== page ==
As we get set to move into a new season, there are some notable updates and new products from a number of marine-electronics companies that deserve a closer look. Here are a few that are sure to be gracing new builds soon.
Garmin Fantom 254
This might be the most powerful radar for mariners yet. First, 250 watts of solid-state power from the 6-foot array offers a range from 20 feet to nearly 100 miles. Unlike magnetron radars, solid-state radars are up and running the instant the skipper selects “on.” There is no warmup time. Another great benefit is the much finer resolution from pulse compression, which allows the separation of targets that are nearly touching; it also sees floating items as small as a coconut. Motion-scope technology identifies moving targets and assigns them a distinguishing color. Garmin’s mini automatic radar plotting aid tracks up to 30 individual targets—projecting their position and relative motion—and enhances the skipper’s ability to assess collision risks. Color trails on moving targets further clarify situational awareness.
Scan-to-scan is another important feature: It identifies and then averages sea clutter, and removes it from the screen. Tap another button to turn on auto bird gain, without the need for agonizing manual gain adjustments. Yes, there is radar overlay, clearly identifying targets over charts for better navigation in close quarters. Dynamic sea filtering digitally smooths out the image that might otherwise be disturbed by the radar pitching in rough seas. The last feature for safety at sea is the guard zone you establish so any object that comes within that boundary sets off an audible alarm. Other radars have bits and pieces of these features, but Garmin has them all in one array. The Fantom series comes in 4- and 6-foot arrays from 120 to 250 watts, or 18- and 24-inch radomes at 40 watts for smaller vessels.
Watch: Double Take is Hull No. 19 from ACY, and she’s a beauty.
JL Audio Speakers and Amplifiers
This past year, JL Audio introduced the M6 series speakers at the Miami International Boat Show. Now they have an M7 series 12-inch marine subwoofer—one of the most powerful on the market and an ideal match for the M6 speakers. The M7 can handle 600 watts of continuous bass power with an 86.7-decibel sensitivity. It is designed to work both in 2-cubic-foot and 3-cubic-foot ported boxes or an open-air environment for maximum thump. Both speakers boast a new transflective cone design that reflects silver when LEDs are off and an evenly glowing backlight without hotspots when LEDs are on. At last year’s Miami International Boat Show marina party, a half-dozen boats played these speakers in sync, and the crisp, clear sound filled the night like a rock concert. To get the most from these speakers, you’ll want JL’s new MV1000/51 five-channel amplifier. Four channels pump out 75 watts of continuous power, and the fifth energizes that amp with 600 watts RMS. Heck, get two of these amps and the whole ship will rock ‘n’ roll.
FLIR Scion OTM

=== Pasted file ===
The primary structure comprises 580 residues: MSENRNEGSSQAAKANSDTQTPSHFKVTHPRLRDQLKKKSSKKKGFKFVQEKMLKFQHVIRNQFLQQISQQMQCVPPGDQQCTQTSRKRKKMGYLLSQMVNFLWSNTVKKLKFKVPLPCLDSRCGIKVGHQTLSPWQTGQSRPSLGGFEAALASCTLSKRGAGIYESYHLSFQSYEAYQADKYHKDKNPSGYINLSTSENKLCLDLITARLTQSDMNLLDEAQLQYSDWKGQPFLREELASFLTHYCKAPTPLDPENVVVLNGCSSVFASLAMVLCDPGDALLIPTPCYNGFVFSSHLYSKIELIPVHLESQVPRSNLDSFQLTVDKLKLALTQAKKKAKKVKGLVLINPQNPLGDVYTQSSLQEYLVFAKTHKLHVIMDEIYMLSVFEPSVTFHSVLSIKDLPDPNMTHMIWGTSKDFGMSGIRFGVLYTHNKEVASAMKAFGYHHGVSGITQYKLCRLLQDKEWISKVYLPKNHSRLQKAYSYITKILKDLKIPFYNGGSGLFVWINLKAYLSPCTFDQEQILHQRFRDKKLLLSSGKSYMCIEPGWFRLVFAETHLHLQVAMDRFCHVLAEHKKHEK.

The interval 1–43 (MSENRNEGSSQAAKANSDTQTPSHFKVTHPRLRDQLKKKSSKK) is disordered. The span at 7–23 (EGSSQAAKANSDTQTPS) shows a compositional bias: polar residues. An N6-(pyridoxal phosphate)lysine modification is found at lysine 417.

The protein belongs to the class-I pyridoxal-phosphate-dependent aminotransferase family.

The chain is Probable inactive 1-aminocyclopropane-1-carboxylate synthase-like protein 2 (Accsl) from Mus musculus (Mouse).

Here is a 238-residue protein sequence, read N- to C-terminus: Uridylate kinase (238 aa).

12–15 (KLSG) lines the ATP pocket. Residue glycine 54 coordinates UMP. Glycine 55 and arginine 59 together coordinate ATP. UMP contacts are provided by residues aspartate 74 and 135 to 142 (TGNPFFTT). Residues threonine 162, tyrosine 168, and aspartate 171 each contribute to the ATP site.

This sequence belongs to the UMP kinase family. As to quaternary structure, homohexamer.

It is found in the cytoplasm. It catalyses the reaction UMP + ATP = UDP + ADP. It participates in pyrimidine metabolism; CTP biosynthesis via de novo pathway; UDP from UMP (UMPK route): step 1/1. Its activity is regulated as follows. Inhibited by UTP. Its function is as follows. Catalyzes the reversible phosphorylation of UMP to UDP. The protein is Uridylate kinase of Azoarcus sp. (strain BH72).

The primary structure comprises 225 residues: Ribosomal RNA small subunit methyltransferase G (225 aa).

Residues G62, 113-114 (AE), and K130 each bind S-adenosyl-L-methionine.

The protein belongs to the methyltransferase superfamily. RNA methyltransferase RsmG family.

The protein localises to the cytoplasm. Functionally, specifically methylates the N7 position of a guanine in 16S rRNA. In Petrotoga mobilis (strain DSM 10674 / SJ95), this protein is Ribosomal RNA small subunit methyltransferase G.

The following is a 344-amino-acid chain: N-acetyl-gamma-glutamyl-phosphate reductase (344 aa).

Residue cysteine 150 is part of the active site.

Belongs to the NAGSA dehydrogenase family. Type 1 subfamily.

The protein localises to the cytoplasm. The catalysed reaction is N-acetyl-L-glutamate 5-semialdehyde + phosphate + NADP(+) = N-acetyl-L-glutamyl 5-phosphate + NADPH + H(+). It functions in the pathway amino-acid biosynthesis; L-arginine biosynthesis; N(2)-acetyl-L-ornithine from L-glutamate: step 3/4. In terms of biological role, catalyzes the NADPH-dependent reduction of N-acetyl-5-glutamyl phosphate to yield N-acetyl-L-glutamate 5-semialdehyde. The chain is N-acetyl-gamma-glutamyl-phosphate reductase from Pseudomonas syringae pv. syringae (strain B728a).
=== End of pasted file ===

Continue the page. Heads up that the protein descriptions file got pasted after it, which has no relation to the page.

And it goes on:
The Scion outdoor thermal monocle uses the same powerful camera as the M300 FLIR camera for the ultimate in night or day thermal vision. It can shoot photos and video and save them to either internal memory or a microSD Card. It has an 8x digital zoom and can display both its full-frame image and a zoom window within it. The internal GPS and compass enable image geotagging for later referencing images by location in photo browsers or with Google Maps. With Wi-Fi connectivity, it can be linked to a tablet, smartphone or laptop to stream thermal video to a display while someone uses the monocle. Near-field communications uses a sensor to tell when the device is removed from the case, resulting in it automatically turning on or off when it is returned. When night vision is critical to boating safety, the Scion OTM is the ideal tool.
If you’re running Navionics Platinum Plus chart cards, you now have access to Navionics’ exclusive shaded relief charts that allow you to tune your plotter to show depth contours in graduating shades of color, enhancing your ability to find, avoid or approach contours as the circumstances dictate. Deep drop-offs that might hold upwellings and billfish activity are easier to spot, while coastal hazards stand out brilliantly so you can avoid them easily. Color schemes can be customized to the skipper’s tastes or visual needs as well. Shaded relief is available for the East Coast and the Gulf of Mexico south to the Florida Straits. The West Coast and Alaska are also covered with detailed shaded relief. Add it to your plotter via a Wi-Fi update or use your mobile phone to download and transfer the data in a simple update.
Simrad Evo3 Firmware Update
If you haven’t updated your Simrad Evo3 lately, you should. Version 2.1, an upgrade of 2.0 with some glitch fixes, has autorouting with both C-Map and Navionics chart software. Make dock-to-dock routes by touching the destination; the chart plotter chooses the most appropriate route according to the distance, depth characteristics and bridge clearances. Enhancements to sonar imaging increase performance and clarity of SideScan, DownScan, and StructureScan HD or 3D imaging while maintaining the range.
Read Next: Check out our comprehensive guide to billfish tournaments here.
Raymarine LightHouse 3 Firmware Update
Raymarine’s free new firmware update brings bright, new color palates to Navionics and Lighthouse charts, and adds a swipe-out bar for NMEA 2000-compatible audio devices, such as Rockford Fosgate, Fusion and JL Audio, that are networked to the system. New apps for HP Watermaker, Lumitec Poco Lighting and Lumishore Shadowcaster are now on board your Axiom system as well. Also, QNN Quick Nautical Network is added to control thrusters, battery chargers, windlasses, gyros and more.